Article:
22 October 2018
A chimp takes over our brain during stressful situations. The trick is to manage it so we can make good decisions. Photo: AFP
A chimp takes over our brain during stressful situations. The trick is to manage it so we can make good decisions. Photo: AFP

Why investors act like chimpanzees

Have you ever experienced this: Your stock drops 10 percent in one trading session, and after you are finally able to sell it, the stock rebounds and even hits a new high.

Don’t blame yourself. Blame your “inner chimp” instead.

Prof. Steve Peters, a sports psychiatrist who played a big role in the stunning success of the British cycling team in 2012 Olympics, says there is an “inner chimp” in the human brain.

The “human” is mainly based in the frontal lobe. It is associated with logical thinking and works with facts and truth. The “chimp”, mainly based in the limbic system, is an independent emotional thinking machine and works with feelings and emotions.

Also in the brain is a storage area for programmed thoughts and behaviors.

The “human” controls the brain most of the time, but the “chimp” takes over when a person is under stress or becomes emotional.

For example, if your girlfriend is late for your date for over an hour, you could ask her when she arrives: “Are you OK? I’m so worried.” That could help a lot in setting the mood for a romantic evening.

However, if you get angry and yell at her, “Where have you been? I’ve been waiting for you for over an hour!” that could lead to a totally different story.

The chimp would jump in when the situation is stressful — and it would make you fight, escape or watch on the sidelines.

In football games, the team that falls behind usually becomes irrational and breaks the rules in the last minute. Luis Alberto Suarez, the Uruguayan football star, has a tendency to lose his temper and even bite opponents when his team is losing the game.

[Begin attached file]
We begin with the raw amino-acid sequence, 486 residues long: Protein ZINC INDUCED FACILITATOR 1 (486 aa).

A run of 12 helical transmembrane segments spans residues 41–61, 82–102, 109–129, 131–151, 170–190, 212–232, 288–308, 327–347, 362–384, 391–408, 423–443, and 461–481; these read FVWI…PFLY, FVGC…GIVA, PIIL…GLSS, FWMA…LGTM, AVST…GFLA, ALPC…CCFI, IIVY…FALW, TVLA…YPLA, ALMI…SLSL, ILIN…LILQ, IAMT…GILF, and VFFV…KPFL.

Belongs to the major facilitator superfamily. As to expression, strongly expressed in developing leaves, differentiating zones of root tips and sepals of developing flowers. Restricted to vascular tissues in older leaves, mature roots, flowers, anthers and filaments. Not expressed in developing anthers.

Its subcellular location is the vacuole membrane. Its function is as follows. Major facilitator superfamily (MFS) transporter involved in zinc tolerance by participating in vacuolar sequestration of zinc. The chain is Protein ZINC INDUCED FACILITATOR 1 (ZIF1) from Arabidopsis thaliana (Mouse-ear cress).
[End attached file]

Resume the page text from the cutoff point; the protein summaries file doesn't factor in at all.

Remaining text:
In stock trading, most investors feel the pressure when the market tumbles. Most people would either choose to escape or adopt a wait-and-see attitude.

The effective management of our inner chimp would reduce the anxiety and help us make good decisions. Otherwise, we might fall into the vicious cycle of stress-anxiety-mistake-stress.

In fact, we need our chimp. It tells us something is going wrong. What we need to do is manage it. How well we are able to manage it could determine whether we succeed or lose.

When stress comes and we find ourselves reacting emotionally, we just need to follow a seven-step procedure. First, recognition and change; second, the pause button; third, escape; fourth, the helicopter and getting perspective; fifth, the plan; sixth, reflection and activation; seventh, smile.

Most decisions that are made irrationally are not good ones. In order to avoid making a poor decision, we need to take a pause and think twice and let the “human” jump in.

We should try to take a step back and look at the situation from a distance before making and implementing our plan.

When the stock price shoots up or plunges, investors constantly calculate their gains or losses.

However, we should ask whether the stock valuation has far exceeded the average over a period of time, say, a year or a decade — or whether the stock has offered a huge valuation discount.

Have you beaten the Hang Seng Index over the first half? Have you made any emotional and regretful decisions?

The bull market is still under way. Just learn to manage your inner chimp.

This article appeared in the Hong Kong Economic Journal on June 26.

Translation by Julie Zhu

[Chinese version中文版]

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Columnist at the Hong Kong Economic Journal

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